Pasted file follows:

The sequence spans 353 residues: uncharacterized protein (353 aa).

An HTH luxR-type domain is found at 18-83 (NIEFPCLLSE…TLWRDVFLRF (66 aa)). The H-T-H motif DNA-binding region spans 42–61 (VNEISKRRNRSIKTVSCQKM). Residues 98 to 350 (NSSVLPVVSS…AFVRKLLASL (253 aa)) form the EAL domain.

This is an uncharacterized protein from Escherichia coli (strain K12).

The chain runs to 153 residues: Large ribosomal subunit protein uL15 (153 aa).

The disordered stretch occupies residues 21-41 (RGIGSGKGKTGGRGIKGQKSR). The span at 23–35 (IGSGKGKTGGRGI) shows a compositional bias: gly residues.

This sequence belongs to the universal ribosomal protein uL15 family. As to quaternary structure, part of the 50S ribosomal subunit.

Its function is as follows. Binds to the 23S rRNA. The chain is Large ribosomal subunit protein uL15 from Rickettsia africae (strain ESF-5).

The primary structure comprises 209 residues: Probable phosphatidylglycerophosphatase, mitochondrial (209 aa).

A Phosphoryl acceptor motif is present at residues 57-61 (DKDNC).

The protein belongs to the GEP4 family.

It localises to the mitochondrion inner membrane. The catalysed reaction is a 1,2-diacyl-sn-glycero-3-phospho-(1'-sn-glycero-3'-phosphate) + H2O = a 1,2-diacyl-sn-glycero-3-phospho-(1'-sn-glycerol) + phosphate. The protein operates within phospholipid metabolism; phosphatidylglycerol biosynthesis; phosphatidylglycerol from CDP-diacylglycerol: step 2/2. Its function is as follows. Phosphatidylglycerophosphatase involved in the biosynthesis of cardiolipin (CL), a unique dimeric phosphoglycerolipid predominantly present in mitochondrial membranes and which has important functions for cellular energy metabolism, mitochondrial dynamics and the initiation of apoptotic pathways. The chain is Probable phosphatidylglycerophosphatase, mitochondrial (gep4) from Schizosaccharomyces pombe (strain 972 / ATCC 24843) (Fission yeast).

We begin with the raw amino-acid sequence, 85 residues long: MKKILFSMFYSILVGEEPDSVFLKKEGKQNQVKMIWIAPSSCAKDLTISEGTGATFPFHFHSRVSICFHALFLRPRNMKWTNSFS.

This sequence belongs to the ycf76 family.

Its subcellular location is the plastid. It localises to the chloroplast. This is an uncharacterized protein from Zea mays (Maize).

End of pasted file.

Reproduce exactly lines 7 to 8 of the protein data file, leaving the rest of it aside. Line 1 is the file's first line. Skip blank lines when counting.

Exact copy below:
Its function is as follows. Binds to the 23S rRNA. The chain is Large ribosomal subunit protein uL15 from Rickettsia africae (strain ESF-5).

The primary structure comprises 209 residues: Probable phosphatidylglycerophosphatase, mitochondrial (209 aa).